# Timeline Metric

We wanted to visualize and optimize the number of load tasks running to Redshift. Redshift UI gives a similar view for the query runtime.

Prometheus Gauge metric helped us make this possible. Sweet and simple!

`rsk_loader_running{product="communicator", topic="sms"} 1rsk_loader_running{product="book", topic="appointment"} 0`

Whenever a task run, we set the Gauge to 1, and we set it back to 0 when task finishes. Our scrap interval of this metric is always greater than the time to complete one task. So not a problem.

We can easily visualize timeline in Grafana using the below query:

`sum by (rsk) (rsk_loader_running > 0)`

# Duration Metrics

Next we wanted to measure the speed. Bytes loaded per second to Redshift.

For this, we used Histogram metric.

`rate(rsk_loader_bytes_loaded_sum[5m])/rate(rsk_loader_bytes_loaded_count[5m])/  rate(rsk_loader_seconds_sum[5m]) / rate(rsk_loader_seconds_count[5m])`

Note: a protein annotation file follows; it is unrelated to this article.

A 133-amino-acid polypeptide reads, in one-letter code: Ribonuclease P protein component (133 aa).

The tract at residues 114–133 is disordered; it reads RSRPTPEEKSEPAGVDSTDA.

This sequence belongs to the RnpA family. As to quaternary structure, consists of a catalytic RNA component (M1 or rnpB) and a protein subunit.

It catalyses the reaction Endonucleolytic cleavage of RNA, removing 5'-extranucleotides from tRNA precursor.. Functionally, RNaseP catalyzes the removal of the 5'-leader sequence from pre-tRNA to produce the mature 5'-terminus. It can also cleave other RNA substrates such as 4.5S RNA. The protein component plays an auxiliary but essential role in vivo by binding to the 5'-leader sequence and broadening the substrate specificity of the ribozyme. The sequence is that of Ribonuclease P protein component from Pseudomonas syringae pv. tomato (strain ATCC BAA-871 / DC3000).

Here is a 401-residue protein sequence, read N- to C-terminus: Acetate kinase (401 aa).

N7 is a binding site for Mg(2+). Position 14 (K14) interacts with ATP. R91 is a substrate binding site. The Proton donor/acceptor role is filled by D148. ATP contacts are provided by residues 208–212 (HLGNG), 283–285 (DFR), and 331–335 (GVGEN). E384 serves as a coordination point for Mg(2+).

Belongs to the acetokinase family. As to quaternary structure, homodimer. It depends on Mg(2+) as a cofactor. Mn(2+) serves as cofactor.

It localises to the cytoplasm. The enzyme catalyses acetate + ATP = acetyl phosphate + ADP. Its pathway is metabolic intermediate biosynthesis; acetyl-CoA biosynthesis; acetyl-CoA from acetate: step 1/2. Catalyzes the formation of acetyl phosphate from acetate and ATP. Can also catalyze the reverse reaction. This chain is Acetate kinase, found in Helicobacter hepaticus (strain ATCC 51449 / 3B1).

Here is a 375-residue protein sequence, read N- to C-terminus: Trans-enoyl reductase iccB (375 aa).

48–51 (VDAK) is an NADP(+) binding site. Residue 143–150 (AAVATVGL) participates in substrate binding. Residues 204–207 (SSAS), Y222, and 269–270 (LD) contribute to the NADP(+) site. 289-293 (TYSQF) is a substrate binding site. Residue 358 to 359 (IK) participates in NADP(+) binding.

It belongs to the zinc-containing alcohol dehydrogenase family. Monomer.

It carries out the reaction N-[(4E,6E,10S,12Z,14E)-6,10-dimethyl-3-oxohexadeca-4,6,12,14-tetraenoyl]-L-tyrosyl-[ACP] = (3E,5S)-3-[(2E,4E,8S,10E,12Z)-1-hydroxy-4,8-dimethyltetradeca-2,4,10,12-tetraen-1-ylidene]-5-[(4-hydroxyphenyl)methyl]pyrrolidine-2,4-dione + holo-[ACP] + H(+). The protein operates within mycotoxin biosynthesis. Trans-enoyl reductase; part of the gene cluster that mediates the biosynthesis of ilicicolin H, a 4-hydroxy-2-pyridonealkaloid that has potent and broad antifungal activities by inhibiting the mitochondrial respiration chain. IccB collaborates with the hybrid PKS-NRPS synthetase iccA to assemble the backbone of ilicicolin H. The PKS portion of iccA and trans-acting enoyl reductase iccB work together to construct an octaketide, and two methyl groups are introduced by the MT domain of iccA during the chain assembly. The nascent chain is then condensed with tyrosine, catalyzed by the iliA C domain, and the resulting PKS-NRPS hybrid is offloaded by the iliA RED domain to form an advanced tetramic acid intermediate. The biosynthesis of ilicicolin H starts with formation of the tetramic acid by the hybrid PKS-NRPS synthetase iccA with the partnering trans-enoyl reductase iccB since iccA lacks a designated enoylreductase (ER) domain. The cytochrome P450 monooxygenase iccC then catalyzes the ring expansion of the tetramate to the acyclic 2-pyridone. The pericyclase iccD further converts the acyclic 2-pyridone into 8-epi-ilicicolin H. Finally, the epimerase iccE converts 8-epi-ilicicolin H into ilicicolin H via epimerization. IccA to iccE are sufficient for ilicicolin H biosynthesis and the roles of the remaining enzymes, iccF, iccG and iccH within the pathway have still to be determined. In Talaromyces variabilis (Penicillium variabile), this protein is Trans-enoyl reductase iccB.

Similarly, we measure the no of messages, data loaded per load, duration per load, messages processed per load, etc..

# Counting the no of loads that happened in last 15minutes?

When load happens, the metric becomes one, and when it finishes, it becomes zero again. How do you measure how many loads happened in last 15 minutes using Prometheus query then ?

We can use Prometheus changes to find the count here!

`changes(rsk_loader_running{task=”task1"}[15m])`

This will return the no of changes happened for this metric. It would be 6 in this case. 6 times the values have changed from 0 to 1 or 1 to 0.

Now but only 3 loads ran right! Yes!

So, we divide it by 2 and take the ceil, that’s it, we get our total runs.

`ceil(changes(rsk_loader_running{task=”task1"}[15m])/2)`